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Enzymology

A Green Answer to Heavy Metal

In the ongoing fight against pollution, plants offer a valuable contribution by collecting, transforming, or removing pollutants from soil or water—something called phytoremediation.
To counter heavy metal waste, for example, vegetal tools rely on molecules like nicotianamine (NA), a small molecule crucial for transporting the ionic forms of metals such as iron, zinc, and copper, throughout plant organs. But mystery surrounding how NA—which has proven aptitude for nickel detoxification—is synthesized, has so far prevented its potential from being fully explored. A team from IBEB1 working at the CEA's2 Cadarache research center, and from INRA3 in Montpellier has now unlocked the mechanism that produces NA, paving the way for new biological tools.4

green answer

© CEA

3D structure of the NA-Synthase from Methanothermobacter thermautotrophicus.



The key to NA synthesis lies in nicotianamine synthase (NA-Synthase), a plant enzyme that is extremely difficult to isolate. To overcome this obstacle, the researchers examined NA-Synthase-like enzymes in the archaea5 Methanothermobacter thermautotrophicus after noticing that “NA-Synthase in eukaryotes finds distant counterparts in certain archaea,” explains Pascal Arnoux from the CEA. They have thus uncovered the secret to NA's synthesis in the reaction chamber buried at the enzyme's heart.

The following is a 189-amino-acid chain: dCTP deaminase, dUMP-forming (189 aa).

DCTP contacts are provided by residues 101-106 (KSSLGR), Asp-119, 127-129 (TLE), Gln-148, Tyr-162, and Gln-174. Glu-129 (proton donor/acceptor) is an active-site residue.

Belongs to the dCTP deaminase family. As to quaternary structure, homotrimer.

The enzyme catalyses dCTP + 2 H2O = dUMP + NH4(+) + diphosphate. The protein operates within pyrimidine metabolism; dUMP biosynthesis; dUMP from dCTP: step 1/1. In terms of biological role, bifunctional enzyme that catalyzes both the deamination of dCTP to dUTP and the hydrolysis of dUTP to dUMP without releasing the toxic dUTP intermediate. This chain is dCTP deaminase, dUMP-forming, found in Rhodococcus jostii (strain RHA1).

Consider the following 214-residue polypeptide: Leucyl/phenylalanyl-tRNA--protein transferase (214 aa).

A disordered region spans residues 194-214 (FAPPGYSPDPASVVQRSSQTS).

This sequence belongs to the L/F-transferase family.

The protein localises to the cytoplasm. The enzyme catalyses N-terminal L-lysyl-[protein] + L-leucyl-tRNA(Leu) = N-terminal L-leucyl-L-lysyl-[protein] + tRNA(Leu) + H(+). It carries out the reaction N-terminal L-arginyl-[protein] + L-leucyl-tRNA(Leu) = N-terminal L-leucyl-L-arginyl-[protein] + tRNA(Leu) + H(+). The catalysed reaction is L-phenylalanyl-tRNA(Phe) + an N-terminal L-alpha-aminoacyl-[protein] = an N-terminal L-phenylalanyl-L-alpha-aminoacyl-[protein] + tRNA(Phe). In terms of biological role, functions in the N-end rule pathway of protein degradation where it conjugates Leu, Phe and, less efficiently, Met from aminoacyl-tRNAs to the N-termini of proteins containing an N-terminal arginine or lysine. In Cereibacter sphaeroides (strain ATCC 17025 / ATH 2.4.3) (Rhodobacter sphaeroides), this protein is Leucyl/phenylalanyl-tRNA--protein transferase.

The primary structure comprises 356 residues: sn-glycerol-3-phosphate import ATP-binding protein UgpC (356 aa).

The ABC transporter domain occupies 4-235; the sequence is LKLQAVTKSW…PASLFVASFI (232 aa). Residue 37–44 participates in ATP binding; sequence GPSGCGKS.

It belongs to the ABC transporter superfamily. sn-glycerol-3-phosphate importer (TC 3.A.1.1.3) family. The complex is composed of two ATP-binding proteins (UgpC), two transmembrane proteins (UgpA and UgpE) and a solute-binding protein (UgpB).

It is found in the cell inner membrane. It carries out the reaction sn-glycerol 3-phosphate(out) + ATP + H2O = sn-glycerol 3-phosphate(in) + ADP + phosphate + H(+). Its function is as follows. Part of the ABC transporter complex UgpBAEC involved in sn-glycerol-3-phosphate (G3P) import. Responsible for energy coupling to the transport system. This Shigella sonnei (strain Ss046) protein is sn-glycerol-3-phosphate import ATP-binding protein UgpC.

So how exactly is NA made?
3D structure analysis of the NA-Synthase-like enzyme at work reveals that one by one, three molecules of the substrate S-adenosylmethionine penetrate a tiny opening to the enzyme's reaction chamber, to reach the active site where the reaction takes place. Once the first molecule is processed, it is pushed deeper into the chamber by the second molecule that replaces it in the active site. The two molecules then link together and move further into the chamber while the third molecule takes its turn in the active site. It is finally fused to the duo, completing the NA molecule.
With this finding, the design of NA-reliant biosensors for detecting heavy metals in the environment can now be optimized. “This result also paves the way for developing molecules related to NA as novel actors in the field of bio- and phyto-remediation,” indicates Arnoux.

Fui Lee Luk

Notes :

1. Institut de biologie environnementale et de biotechnologie (CNRS / CEA / Université Aix-Marseille II).
2. Commissariat à l'énergie atomique.
3. Institut national de la recherche agronomique.
4. C. Dreyfus et al., “Crystallographic snapshots of iterative substrate translocations during nicotianamine synthesis in archaea,” PNAS, 2009. 106: 16180-4.
5. Unicellular micro-organisms that thrive in extreme conditions.

Contacts :

Pascal Arnoux,
CEA, St Paul lez Durance.
pascal.arnoux@cea.fr


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